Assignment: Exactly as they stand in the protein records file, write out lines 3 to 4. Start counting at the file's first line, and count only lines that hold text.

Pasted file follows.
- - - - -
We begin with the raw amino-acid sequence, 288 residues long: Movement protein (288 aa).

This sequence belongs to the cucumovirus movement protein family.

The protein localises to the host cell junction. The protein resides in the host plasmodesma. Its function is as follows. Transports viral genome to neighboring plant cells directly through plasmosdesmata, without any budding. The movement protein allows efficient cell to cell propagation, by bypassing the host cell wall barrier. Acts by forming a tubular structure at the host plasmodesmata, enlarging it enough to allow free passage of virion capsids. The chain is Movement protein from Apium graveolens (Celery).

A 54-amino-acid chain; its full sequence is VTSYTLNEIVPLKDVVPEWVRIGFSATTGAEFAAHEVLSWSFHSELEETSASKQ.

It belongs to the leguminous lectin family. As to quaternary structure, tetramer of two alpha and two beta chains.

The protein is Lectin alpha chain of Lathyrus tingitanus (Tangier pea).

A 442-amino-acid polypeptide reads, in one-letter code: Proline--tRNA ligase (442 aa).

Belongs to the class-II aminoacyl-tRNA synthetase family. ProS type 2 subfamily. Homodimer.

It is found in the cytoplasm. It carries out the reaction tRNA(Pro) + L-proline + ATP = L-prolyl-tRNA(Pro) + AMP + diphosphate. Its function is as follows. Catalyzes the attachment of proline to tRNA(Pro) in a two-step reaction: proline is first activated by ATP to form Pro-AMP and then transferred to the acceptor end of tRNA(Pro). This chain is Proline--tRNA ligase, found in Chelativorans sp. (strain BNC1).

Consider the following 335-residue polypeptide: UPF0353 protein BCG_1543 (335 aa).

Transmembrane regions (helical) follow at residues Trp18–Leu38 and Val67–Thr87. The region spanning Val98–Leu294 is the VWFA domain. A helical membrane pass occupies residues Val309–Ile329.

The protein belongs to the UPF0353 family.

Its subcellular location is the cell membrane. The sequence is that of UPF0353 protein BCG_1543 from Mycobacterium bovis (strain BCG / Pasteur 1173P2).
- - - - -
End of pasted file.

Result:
The protein localises to the host cell junction. The protein resides in the host plasmodesma. Its function is as follows. Transports viral genome to neighboring plant cells directly through plasmosdesmata, without any budding. The movement protein allows efficient cell to cell propagation, by bypassing the host cell wall barrier. Acts by forming a tubular structure at the host plasmodesmata, enlarging it enough to allow free passage of virion capsids. The chain is Movement protein from Apium graveolens (Celery).

A 54-amino-acid chain; its full sequence is VTSYTLNEIVPLKDVVPEWVRIGFSATTGAEFAAHEVLSWSFHSELEETSASKQ.